KING: George, when you go to these places, in this recent trip, what struck you the most?

CLOONEY: Well, what struck us the most, struck me the most, was their resolve. I mean, they are -- they -- to a person no only have going to vote for independence -- look, these are people that have been truly, you know -- they have been captured and they have been sold. And they have been tortured, and they have been raped and murdered. And they believe they have a right for independence now, and that the international community agreed to it. They believe they're going to have that independence starting on the 9th of January.

And to a man, to a person, every single one of them said they're willing to fight and die for that freedom. And that's -- they were -- that was the strongest thing we saw.

KING: John, you know, the rest of the world hears about this. Such prominent people as yourself, George Clooney, go. We hear numbers. Do we turn away? Does the world care?

PRENDERGAST: Well, good news about Sudan, and the remarkable thing, frankly, about Sudan, is that you have -- over the last 10 years -- developing constituency of conscience. People in the United States and around the world rooted in churches and synagogues and universities and high schools, where students and people of faith respond to the suffering of the people of Sudan, and say, we are our brothers and sisters' keepers and we're going to do -- we ought to do all we can.

We don't have to send American troops, we don't have to spend tens of billions of dollars, we need to invest in a diplomacy to prevent and resolve conflict in southern Sudan, resolve the conflict in Darfur and bring peace to these people.

CLOONEY: And also, Larry, I want to add to that. When it's "do we care," the truth is, America has been and continues to be the most generous country on the planet. And, you know, the United States -- not the government, necessarily, a lot of it's NGOs, but we spend almost $1 billion there now. So, we're already there, and we're in it, and we care.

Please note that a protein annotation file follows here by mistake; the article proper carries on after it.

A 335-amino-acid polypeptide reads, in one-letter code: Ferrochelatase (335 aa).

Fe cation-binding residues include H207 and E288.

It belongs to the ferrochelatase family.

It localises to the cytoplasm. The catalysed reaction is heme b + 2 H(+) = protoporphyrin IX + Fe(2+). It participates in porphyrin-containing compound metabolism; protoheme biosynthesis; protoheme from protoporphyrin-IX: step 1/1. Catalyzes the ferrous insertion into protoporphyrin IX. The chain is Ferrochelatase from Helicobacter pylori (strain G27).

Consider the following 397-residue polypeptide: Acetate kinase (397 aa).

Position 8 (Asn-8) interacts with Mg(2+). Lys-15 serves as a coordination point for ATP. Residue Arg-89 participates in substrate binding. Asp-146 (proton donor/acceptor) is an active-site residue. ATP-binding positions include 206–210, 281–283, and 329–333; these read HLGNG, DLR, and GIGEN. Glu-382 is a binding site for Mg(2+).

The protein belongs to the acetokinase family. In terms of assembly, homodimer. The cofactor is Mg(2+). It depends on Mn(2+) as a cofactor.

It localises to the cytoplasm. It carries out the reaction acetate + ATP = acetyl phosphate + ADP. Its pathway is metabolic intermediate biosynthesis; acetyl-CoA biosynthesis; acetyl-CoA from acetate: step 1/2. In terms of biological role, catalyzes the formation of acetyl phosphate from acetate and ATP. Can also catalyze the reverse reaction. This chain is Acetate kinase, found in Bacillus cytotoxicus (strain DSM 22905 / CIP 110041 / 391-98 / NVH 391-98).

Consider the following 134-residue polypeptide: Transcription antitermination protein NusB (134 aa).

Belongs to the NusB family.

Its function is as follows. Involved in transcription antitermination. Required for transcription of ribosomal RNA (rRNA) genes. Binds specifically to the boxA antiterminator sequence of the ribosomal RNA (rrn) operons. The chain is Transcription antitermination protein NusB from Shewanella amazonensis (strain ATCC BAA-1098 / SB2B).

The question will be: whether or not we're going to spend that money mopping up a massacre, or whether we're going to be there trying to help prop up a new government.

KING: By the way, if you'd like more information about the situation we're discussing tonight, go to

More with George and John right after the break. Don't go away. (COMMERCIAL BREAK)


CLOONEY: We felt like this was a chance to be able to stop finally, stop a war before it starts. And that's the most important thing. That there's an opportunity here not to start one, but to stop a war before it starts.


KING: We're back with -- you look up activism, you get pictures of George Clooney and John Prendergast. They were at the National Press Club in Washington.

Do you -- George, did you travel with private citizens or government auspices?

CLOONEY: Private citizens. We are just -- you know, what we heard over the last -- this is something we had been planning for a bit of time now. It takes a little bit of planning to be able to sort of move inside the country. It's not very easy to do.

But, you know, we -- we looked around and thought, OK, a lot of people here agree. Everyone agrees that there's a cloud, a dangerous cloud coming. The problem is that it needs to be amplified, and, you know, yes, everyone wants to do something. The president wants to do something. The Republicans have owned this issue as much, if not more than the Democrats.

Everybody wants to do it in a highly politicized time, maybe the most ever. Both sides agree, which we don't get much. This is an opportunity for us as citizens to empower these, you know, our senators, our congressmen, our president, to do as much as he possibly can.

Again, it's very important we keep saying this. This is not about spending money. And this is not about using troops. This is about what we do best, which is robust diplomacy.

KING: John, does the U.N. have a strong presence in this?

PRENDERGAST: The U.N. has $1 billion a year peace-keeping mission in southern Sudan to go along with the billion-dollar a year peacekeeping mission in Darfur. So, they're on the ground, not particularly effective -- as effective as we'd like to see them be, much more -- we'd like to see them much more be focused on protecting civilians and the United Nations Security Council while we were there led by Susan Rice. American, prominent representative to the U.N., came, and they are going to look at how to strengthen the mandate. But they're there.